Eighth Amendment Victory: Federal Court Bars Prison Officials From Subjecting Death Row Inmates to Harsh, Dehumanizing Conditions | WHAT REALLY HAPPENED


Eighth Amendment Victory: Federal Court Bars Prison Officials From Subjecting Death Row Inmates to Harsh, Dehumanizing Conditions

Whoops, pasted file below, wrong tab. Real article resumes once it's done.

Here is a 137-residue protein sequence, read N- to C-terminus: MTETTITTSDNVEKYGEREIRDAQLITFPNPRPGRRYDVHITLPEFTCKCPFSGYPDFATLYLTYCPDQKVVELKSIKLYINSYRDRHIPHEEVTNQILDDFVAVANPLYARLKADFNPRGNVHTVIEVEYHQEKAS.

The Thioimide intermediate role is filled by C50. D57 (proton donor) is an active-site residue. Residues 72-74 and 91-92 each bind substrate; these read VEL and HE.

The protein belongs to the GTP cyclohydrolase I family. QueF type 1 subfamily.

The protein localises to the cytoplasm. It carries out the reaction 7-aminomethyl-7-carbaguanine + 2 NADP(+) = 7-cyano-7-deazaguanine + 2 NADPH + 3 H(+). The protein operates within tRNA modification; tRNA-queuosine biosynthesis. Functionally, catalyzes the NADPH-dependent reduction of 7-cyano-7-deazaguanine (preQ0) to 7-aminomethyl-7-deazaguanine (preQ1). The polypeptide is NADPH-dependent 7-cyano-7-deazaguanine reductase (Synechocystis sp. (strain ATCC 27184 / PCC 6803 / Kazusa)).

In a rebuke to the practice of subjecting prisoners to solitary confinement, a federal appeals court has held that a Virginia prison violated the Constitution’s prohibition on cruel and unusual punishment by confining death row inmates to parking-space sized cells in virtual isolation. The Fourth Circuit Court of Appeals ruled that conditions at Sussex I State Prison were “dehumanizing” and ordered prison officials to make permanent changes mitigating the conditions, including allowing death row inmates to have contact visits with family and opportunities for recreational and religious activities. The Rutherford Institute and American Civil Liberties Union of Virginia filed an amicus brief with the appeals court in Porter v. Clarke urging it to uphold an injunction against prison officials, arguing that a binding court order was necessary to ensure that state officials abide by the court’s ruling on the inmates’ Eighth Amendment right to be free of cruel punishment and to prevent the harsh conditions of isolation being re-imposed upon the prisoners.

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